Monthly Archives: June 2012

Mega dropdown, return of the drop down!

What, you may ask, is a mega dropdown? Quite simply put a mega drop down is a large dropdown menu that lists more than just the secondary navigation items for a particular section. There are varying ways to implement this, from a full sitemap style list of all the links below the level a user is currently at, through to cleverly constructed ones that include cross promotion and imply site structure to the user.

Firstly, I should state that by and large I am a fan of mega dropdowns, but I would like to think that this is a sensible appreciation rather than a blind one. Mega dropdowns have got of bad press recently, especially from the development world. This is probably largely due to the potential SEO issues that they can present if not constructed properly, but my view is always that user experience should be the core driver for web design rather than technical opinion. That is not to say that technical opinion is not valid, far from it, and the concern that full site link listing as an approach to a mega dropdown confuses google spiders is a valid one. There are some really good blog posts out there that talk about this (for example: http://raisedbyturtles.org/mega-menus-and-seo/), where a sensible view is taken.

So why do I think they are a good thing? Primarily a good mega dropdown will be constructed to imply an element of structure whilst also serving more than one type of user. For knowledgeable users who want to deep dive into a specific area of a site, having to trawl through page after page trying to find something can be frustrating, but building a site that serves them and doesn’t offer the periphery content for less knowledgeable users conversely risks alienating potential new customers. A mega dropdown allows this journey to be constructed in a way that a user can easily choose at what point they want to drop in. In the world of fast self service this is, in my opinion, an important thing to facilitate. However, this also highlights a big drawback of mega dropdowns as well, if you want to guide a user through a specific journey then allowing them to freestyle through your site will ultimately disrupt that.

Another important advantage of the mega dropdown is that it signals the end of day gone by when complicated sites meant being stuck in a labyrinth of pages with no idea how you got to where you are and only a breadcrumb to guide you back. It subconsciously opens the users mind to the ‘site map’, the avenues and alleyways of your websites and where content is. A well structured mega dropdown will imply a site structure and also give you a great opportunity to cleverly cross promote as well. It will also subconsciously begin to educate users in the way that certain types of content fit together and therefore how your proposition fits together as well.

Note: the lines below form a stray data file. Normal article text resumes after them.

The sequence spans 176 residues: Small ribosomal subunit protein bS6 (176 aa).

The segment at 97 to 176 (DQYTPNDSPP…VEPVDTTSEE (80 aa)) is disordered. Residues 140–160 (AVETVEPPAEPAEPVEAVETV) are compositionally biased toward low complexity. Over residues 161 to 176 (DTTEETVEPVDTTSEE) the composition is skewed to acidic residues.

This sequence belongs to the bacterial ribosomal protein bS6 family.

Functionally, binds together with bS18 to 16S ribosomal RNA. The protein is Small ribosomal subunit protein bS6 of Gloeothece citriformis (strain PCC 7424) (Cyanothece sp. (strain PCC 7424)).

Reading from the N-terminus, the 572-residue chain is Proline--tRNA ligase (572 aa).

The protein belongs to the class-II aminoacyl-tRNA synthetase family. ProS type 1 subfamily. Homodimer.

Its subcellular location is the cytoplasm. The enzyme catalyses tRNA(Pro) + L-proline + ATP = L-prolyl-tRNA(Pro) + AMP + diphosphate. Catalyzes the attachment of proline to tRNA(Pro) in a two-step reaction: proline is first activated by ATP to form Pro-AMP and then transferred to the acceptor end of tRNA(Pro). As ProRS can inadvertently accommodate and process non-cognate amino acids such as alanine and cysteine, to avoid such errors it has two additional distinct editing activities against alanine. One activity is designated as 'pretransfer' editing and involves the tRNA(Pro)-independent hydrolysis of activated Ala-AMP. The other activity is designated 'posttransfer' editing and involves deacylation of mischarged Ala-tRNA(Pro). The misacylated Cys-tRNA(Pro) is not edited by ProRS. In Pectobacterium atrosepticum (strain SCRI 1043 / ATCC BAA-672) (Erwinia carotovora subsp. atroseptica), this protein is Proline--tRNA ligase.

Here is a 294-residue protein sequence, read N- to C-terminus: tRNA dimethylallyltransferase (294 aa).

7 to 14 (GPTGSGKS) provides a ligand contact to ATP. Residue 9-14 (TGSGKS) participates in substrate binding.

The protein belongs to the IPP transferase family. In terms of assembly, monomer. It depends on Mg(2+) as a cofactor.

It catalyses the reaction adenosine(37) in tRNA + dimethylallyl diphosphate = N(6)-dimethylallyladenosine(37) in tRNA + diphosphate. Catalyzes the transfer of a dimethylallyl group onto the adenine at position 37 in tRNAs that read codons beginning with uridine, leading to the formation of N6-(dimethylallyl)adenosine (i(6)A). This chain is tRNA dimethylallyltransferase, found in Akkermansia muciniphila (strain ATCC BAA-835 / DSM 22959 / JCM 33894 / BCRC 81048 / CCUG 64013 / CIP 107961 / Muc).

But what about tablets and mobile? Mega dropdowns primarily operate on a hover basis and this obviously presents a problem for users on a tablet or mobile, where hover isn’t an option. There are a number of potential ways around this, one of which would be to construct a mobile menu version. Another option would be to consider the journey a user will want to take when browsing on these devices, as the content for a mobile device will probably not be the same as the desktop site.
The key things to consider with mega dropdowns are; do you have a big enough site map to require one? does the journey your users take benefit from one? and would a mega dropdown enhance the user experience?
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The latest buzz word is…

One of the big buzz words in the digital world at the moment is ‘strategy’…everyone needs a strategy, be it a social media strategy, a mobile strategy, even a tea making strategy! But why has ‘strategy’ become the latest term to be bandied around by all and sundry? Probably because people are suddenly seeing the value in having a long term strategic idea of where they are going, rather than being reactive with no vision beyond the next couple of months. The recession has focussed the minds of many companies into really concentrating on what they do well and spending money only in the places that will work towards that and affect the bottom line in a positive way.